'We have portion distortion in this nation and even though I like that (100-calorie packs) are pre-portioned, that can be a more expensive option,' Batayneh says.
Instead, keep a measuring cup in your desk drawer to scoop out perfect portions of whatever you're munching on at work (almonds, trail mix, etc.) rather than paying more for packaging.
When browsing healthy foods at the store, don't just look at the sticker price, Chase says.
The unit price tells you how much that box of whole grain cereal costs per ounce, so you can compare it to another brand of a different weight.
Not everyone can afford to see a $100-per-hour dietitian, but anyone with a smartphone could have access to a 24/7 virtual fitness coach.
There are some pretty great free apps that not only track your activity (like iMapMyRun) but also allow your family and friends to comment on your progress and cheer you on, like Endomondo Sports Tracker.
The creators of Eat this, Not That! also have an app that lets you compare what you're craving to what you should be eating instead. Give Fooducate a spin if you're stumped at the store trying to decide whether that protein bar is worth the calories.
Especially in the first few weeks of the new year, gyms will be rolling out all sorts of special offers on daily deals sites.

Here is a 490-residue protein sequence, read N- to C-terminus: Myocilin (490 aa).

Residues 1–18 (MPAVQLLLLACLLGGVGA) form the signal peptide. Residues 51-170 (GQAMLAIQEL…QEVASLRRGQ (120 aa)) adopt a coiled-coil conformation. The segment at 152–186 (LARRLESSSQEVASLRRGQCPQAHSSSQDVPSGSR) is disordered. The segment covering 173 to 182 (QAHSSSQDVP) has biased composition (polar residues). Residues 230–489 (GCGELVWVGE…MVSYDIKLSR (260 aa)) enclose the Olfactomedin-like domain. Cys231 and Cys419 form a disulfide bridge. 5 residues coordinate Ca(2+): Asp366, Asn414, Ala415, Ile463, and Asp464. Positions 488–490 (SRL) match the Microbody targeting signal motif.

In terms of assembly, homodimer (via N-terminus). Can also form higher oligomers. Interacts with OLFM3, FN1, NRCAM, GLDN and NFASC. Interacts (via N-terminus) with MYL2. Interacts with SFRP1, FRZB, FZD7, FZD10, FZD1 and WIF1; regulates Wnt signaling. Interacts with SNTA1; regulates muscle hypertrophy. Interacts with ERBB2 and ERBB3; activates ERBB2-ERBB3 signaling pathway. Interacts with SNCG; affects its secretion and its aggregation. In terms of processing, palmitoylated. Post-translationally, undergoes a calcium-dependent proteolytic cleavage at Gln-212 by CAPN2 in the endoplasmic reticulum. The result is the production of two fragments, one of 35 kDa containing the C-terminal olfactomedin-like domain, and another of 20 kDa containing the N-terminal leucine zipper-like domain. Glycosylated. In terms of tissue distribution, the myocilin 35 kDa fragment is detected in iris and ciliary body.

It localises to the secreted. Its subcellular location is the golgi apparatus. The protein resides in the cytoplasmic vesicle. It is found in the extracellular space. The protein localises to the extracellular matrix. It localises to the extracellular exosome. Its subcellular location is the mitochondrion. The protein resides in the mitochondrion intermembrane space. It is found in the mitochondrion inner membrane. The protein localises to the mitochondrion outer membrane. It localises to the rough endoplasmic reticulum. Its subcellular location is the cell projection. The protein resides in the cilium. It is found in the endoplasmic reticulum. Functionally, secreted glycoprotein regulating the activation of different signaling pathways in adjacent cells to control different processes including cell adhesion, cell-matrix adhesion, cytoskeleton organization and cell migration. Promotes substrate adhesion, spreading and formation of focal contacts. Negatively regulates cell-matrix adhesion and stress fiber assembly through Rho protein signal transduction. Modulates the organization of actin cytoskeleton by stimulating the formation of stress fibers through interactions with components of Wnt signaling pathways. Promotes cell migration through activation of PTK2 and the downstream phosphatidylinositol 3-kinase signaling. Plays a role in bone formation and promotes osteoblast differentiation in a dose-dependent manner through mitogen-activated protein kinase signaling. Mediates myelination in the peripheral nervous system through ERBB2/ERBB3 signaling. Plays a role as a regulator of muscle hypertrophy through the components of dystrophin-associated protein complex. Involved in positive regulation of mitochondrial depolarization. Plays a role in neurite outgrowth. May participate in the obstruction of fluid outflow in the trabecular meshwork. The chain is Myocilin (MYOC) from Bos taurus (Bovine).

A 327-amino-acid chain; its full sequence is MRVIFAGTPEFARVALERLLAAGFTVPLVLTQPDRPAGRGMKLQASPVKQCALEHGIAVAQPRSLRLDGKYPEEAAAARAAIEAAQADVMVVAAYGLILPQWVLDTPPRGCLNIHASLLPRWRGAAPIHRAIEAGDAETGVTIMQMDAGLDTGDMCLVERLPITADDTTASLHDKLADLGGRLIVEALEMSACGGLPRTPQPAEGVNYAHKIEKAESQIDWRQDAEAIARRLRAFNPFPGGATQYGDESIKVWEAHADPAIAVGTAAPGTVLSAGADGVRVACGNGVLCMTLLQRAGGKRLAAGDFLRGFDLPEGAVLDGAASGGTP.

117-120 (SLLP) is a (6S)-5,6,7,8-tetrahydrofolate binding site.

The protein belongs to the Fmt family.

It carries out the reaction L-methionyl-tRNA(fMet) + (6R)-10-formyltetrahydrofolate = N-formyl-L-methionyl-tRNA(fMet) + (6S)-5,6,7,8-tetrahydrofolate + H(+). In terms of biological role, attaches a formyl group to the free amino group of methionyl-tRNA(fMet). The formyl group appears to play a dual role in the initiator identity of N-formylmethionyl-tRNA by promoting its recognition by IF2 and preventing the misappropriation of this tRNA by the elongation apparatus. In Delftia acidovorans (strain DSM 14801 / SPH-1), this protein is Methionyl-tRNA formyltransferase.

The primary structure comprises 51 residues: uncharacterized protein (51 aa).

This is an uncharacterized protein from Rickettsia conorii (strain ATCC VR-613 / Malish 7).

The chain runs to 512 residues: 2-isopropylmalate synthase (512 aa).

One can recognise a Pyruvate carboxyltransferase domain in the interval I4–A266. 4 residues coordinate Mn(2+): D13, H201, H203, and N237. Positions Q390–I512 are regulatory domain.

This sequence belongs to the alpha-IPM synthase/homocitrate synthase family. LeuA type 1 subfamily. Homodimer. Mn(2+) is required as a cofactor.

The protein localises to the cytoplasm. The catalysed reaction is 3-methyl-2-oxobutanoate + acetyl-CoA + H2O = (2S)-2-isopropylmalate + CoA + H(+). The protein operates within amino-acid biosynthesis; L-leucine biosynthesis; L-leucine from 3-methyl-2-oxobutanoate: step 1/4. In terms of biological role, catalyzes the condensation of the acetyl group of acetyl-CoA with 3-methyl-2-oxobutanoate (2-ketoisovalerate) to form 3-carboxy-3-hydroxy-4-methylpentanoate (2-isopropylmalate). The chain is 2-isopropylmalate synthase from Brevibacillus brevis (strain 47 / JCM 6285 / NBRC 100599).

Take advantage of a low-cost workout class if you're on the fence and don't want to fork over hundreds of dollars for a gym membership, Batayneh says.
It'll give you a chance to sample a new routine and ditch it if it's not for you.
No, this isn't a free pass to scarf Cheetos and watch 'Basketball Wives' all day.
A lot of cable networks like Time Warner and Comcast have free exercise channels on 24-hour rotation that Batayneh says are a great way to work out on the cheap.
The library is another great option for checking out free DVDs, and we're big fans of interactive games you can play at home like Dance Central and anything on the Wii Fit.
Avoid spending money on gyms at all by carving out a wellness nook in your home.
Whether you've got a spare room to use or simply lay out a yoga mat in the living room, make it your own workout sanctuary. Then stock up on cheap workout DVDs or set up a rotation with friends so you won't get bored.
'Check eBay for used copies (of workout DVDs) and feel confident knowing that sellers rely on buyer feedback so the quality is usually top-notch,' Burnam says.
Some workouts like yoga are great low-cost options for consumers, but celebs have pretty much turned the practice into the hottest new luxury workout.
Not so, says Bradley Burnam, founder of Burn Yoga in Agoura Hills, Calif.
'Nearly every studio offers not only free trial classes, but at least one donation-based class per week,' Burnam says.
'These classes only ask for a donation but it's not public or monitored, so there is no need to feel self-conscious.'
'People don't necessarily have to buy expensive equipment to get exercise,' Chase says. 'You can just use your body.'
Try walking or biking to work if you live within a few miles. If that's not an option, skip the elevator and take the stairs instead.
Not only will you save on gas, you'll have a sure-fire way to burn calories every day ---- and it won't cost you a dime.